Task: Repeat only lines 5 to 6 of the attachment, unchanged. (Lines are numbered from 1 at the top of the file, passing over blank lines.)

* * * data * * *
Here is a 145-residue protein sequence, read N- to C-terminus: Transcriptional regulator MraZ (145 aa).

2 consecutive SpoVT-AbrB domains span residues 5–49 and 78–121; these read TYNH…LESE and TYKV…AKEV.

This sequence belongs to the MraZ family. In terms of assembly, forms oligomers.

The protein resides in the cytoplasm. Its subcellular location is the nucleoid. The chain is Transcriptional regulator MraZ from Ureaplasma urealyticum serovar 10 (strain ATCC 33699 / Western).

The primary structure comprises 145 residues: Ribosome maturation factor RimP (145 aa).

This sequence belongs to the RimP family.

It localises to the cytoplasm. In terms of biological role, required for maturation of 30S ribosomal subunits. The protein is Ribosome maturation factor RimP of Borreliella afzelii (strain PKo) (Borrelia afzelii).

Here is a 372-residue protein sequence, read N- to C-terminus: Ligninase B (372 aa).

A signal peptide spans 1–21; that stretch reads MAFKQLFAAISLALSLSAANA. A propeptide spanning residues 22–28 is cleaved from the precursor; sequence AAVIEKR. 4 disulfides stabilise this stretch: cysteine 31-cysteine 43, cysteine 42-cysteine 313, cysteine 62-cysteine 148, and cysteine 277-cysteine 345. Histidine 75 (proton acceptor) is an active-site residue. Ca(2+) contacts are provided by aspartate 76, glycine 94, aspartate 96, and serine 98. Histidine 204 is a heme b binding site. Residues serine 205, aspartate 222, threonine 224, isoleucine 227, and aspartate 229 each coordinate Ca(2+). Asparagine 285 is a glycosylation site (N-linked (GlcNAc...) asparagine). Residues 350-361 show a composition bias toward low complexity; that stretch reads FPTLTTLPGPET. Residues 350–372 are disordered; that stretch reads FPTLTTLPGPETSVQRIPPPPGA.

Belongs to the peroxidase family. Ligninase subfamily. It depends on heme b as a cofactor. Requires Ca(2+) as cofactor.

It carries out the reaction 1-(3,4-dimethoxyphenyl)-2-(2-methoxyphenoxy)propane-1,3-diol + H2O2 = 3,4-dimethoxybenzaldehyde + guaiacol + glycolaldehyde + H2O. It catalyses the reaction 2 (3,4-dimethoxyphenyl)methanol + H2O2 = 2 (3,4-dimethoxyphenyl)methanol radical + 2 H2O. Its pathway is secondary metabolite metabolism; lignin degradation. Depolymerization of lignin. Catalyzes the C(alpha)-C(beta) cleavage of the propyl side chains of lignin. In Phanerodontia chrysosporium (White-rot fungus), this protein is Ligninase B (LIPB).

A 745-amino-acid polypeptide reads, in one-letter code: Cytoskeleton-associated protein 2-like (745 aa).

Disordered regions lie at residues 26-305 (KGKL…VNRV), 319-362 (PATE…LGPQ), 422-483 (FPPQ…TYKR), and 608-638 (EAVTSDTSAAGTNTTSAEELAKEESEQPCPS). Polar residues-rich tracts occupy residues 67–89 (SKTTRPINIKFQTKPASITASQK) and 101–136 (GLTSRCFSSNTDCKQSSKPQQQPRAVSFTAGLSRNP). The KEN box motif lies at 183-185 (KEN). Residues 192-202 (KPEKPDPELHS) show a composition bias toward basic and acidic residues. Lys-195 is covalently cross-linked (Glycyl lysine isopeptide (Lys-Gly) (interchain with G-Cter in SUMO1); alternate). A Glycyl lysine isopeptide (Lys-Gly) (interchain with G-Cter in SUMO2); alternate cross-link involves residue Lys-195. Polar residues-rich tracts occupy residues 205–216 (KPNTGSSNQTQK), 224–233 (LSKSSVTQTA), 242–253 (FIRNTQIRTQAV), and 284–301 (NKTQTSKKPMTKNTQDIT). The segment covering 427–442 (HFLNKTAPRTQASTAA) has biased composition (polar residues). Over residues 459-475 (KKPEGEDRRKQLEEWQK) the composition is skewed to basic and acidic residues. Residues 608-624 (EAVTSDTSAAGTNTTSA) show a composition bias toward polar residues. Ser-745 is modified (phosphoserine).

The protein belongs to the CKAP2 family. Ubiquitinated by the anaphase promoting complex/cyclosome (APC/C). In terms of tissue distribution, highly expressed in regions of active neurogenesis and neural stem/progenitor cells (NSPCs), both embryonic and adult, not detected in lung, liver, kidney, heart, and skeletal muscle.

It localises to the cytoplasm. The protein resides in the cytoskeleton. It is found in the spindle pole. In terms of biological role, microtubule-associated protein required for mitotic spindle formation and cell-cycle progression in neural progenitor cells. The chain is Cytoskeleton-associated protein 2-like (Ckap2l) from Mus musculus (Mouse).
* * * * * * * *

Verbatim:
The primary structure comprises 145 residues: Ribosome maturation factor RimP (145 aa).

This sequence belongs to the RimP family.